(Nov 27): In the excitement that often surrounds business engagement with China, it is easy to forget that this is not a one-way trade. We spend a lot of time thinking about business strategies, planning how to enter the China market or expand our footprint. Governments and businesses develop investment attraction strategies designed to bring Chinese investment into major projects and infrastructure.
Underpinning this is an unspoken assumption that China is a pot of gold with unlimited opportunities. It is a modern version of the Shanghai tailors’ dream. The dream of British cotton merchants was to convince as many Chinese as possible to add just one inch to the length of their shirts. If this was achieved, then the riches would be unbelievable. It is an unsophisticated dream, but at heart not too far from the way many modern businesses approach the idea of Chinese engagement.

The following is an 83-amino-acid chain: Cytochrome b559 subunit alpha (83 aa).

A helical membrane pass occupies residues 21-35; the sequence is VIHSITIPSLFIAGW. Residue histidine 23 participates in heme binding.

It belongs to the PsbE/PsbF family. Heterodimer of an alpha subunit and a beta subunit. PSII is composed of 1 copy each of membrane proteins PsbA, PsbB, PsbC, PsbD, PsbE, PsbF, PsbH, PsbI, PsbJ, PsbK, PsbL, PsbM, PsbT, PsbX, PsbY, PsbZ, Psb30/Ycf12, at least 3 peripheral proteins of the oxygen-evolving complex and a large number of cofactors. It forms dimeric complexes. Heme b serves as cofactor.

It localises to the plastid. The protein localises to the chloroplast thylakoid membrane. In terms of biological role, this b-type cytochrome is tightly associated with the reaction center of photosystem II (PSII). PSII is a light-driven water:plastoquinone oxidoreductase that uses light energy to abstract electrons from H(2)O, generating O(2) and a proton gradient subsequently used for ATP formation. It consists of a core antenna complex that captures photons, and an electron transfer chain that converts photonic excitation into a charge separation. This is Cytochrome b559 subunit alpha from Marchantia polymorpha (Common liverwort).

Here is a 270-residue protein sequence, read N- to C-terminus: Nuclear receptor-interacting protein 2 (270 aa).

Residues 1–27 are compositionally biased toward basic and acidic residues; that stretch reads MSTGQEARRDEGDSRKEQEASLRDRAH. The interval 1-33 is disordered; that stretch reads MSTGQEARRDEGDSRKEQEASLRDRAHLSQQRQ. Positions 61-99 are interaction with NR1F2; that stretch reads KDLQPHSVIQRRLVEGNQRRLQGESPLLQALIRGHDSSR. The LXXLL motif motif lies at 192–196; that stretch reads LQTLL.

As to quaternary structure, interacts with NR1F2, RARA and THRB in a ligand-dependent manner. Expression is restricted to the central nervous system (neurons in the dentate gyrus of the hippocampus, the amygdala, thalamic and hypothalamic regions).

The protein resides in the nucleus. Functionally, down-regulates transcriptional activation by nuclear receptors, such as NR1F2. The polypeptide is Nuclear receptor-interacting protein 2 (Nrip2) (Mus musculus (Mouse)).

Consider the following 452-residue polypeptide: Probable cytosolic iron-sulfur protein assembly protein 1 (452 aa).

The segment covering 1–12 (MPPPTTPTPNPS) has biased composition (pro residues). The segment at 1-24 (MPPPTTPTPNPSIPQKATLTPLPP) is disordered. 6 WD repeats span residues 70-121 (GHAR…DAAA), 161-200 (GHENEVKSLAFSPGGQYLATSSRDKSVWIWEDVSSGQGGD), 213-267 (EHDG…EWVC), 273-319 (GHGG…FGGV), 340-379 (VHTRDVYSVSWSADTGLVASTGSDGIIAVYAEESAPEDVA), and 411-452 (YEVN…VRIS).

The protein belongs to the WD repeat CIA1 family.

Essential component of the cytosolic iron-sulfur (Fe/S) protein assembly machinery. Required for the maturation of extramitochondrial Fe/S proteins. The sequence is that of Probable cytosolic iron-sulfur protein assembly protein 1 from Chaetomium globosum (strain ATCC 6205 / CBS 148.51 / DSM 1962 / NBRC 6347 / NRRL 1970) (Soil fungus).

However, the same is true from the Chinese perspective. They too have dreams of prosperity, or economic growth, of improved business opportunities and better living standards. Realising these dreams and aspirations required economic development and investment from foreign interests. Although China may appear to be awash with eager foreign investors, the reality is that much of this activity is focused on Beijing, Shanghai and the major tier- 2 cities. The rest of China remains largely unknown and this applies, in particular, to remote provinces.